• We have described a patient with sickle cell anemia who had this complication probably as a result of osteopenia. Thus sickle cell anemia should be added to the list of potential causes of protrusio acetabuli.[ncbi.nlm.nih.gov]
  • Protrusion of the acetabulum is relatively frequent in patients with sickle cell anemia.[rrnursingschool.biz]
  • Bilateral protrusio acetabuli in sickle cell anemia. South Med J 1990 ; 83 : 328 –9. 27 Mandell GA, Harcke HT, Scott CI, Caro PA, Einsig HJ, Bowen JR. Protrusio acetabuli in neurofibromatosis: nondysplastic and dysplastic forms.[academic.oup.com]
Reiter's Syndrome
  • The prevalence and characteristics of PA were studied in 50 adults and 25 children with SNSA (40 ankylosing spondylitis, 24 psoriatic arthropathy, and 11 Reiter's syndrome).[ncbi.nlm.nih.gov]
  • The main inflammatory conditions that cause protrusio acetabuli are rheumatoid arthritis, ankylosing spondylitis, psoriatic arthritis, acute idiopathic chondrolysis, and Reiter’s syndrome.[symptoma.com]
  • ’s syndrome ü Osteolysis following hip Replacement Metabolic ü Paget’s disease ü Osteogenesis imperfecta ü Ochronosis ü Acrodysostosis ü Osteomalacia (very high incidence –50%) ü Hyperparathyroidism Traumatic ü Sequalae of acetabular fracture ü Surgical[orthopaedicprinciples.blogspot.com]
Marfanoid Habitus
  • A wide range of musculoskeletal involvement occurs including marfanoid habitus, kyphosis, scoliosis, slipped epiphyses, joint laxity and degenerative arthritis. Congenital myopia and micrognathia are the most characteristic non-skeletal features.[ncbi.nlm.nih.gov]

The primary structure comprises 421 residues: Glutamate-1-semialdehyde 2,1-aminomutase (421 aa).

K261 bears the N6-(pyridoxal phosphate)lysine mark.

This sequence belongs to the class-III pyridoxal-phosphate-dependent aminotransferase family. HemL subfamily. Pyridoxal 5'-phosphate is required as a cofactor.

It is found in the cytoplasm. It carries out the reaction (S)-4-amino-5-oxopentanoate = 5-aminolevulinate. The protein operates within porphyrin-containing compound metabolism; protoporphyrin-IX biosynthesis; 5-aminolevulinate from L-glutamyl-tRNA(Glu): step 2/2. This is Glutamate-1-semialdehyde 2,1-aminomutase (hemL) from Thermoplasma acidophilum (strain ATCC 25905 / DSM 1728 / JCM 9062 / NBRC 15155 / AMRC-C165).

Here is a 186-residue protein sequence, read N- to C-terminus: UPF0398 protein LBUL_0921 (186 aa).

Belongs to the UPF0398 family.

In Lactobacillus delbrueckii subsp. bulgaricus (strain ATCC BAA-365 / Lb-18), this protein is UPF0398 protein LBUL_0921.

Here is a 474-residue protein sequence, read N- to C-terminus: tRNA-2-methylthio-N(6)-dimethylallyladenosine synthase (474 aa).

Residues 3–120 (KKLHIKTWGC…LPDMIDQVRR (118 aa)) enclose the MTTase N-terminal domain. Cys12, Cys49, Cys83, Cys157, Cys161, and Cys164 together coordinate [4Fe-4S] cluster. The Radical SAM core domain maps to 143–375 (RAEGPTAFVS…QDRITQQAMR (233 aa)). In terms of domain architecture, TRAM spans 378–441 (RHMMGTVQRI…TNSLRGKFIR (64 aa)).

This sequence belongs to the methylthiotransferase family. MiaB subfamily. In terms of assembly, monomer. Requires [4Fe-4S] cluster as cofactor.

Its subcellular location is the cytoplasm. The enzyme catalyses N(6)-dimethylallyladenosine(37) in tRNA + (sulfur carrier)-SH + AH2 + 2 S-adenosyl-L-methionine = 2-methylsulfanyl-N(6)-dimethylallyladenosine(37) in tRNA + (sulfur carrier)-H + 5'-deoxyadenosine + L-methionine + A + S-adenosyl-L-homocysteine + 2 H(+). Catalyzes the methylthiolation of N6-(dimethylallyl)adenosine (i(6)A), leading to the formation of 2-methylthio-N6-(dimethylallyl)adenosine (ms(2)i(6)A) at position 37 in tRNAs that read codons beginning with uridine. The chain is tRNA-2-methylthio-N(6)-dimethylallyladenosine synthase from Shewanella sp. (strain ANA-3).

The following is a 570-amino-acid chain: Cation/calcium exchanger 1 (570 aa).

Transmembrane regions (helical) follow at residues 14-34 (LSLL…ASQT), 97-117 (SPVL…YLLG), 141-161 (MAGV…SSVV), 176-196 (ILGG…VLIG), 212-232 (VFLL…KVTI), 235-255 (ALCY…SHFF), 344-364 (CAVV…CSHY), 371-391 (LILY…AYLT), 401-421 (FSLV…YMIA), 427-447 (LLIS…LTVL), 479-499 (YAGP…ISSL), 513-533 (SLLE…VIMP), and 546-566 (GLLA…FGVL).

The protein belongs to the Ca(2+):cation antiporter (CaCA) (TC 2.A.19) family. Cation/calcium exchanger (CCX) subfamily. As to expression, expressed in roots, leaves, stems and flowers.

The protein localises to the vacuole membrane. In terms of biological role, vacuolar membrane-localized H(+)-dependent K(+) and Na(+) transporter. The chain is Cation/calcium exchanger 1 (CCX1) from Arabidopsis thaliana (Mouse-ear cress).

Pelvic Mass
  • The differential diagnosis in an elderly woman with a complex pelvic mass includes benign and malignant diseases. A woman in her ninth decade was discovered to have both a breast mass and a pelvic mass at examination.[ncbi.nlm.nih.gov]
  • Conclusion: Protrusio Acetabuli Prosthetica can present as pelvic mass without any other associated symtoms. Although a rare complication, with noted morbidity, it might still be reconstructable.[jocr.co.in]
Thrombosis
  • We present a case of severe prosthetic migration with the formation of haematoma and impingement on iliac vessels leading to thrombosis and subsequent pulmonary embolus.[ncbi.nlm.nih.gov]
  • Abstract Favorites PDF Get Content & Permissions Hip Arthroscopy Complicated by a Deep Vein Thrombosis in a Patient with May-Thurner Syndrome Lieberman, Elizabeth G.; Bell, Courtney D.; Herzka, Andrea JBJS Case Connector. 8(3):e57-e57, September 2018.[journals.lww.com]
Osteophyte
  • Preoperatively, joint space narrowing and osteophytes were more frequent posteroinferior (joint space narrowing 18% versus 2%, p 0.008; osteophytes 21% versus 4%, p 0.007), medial (joint space narrowing 33% versus 5%, p 0.001) and anterior (osteophytes[ncbi.nlm.nih.gov]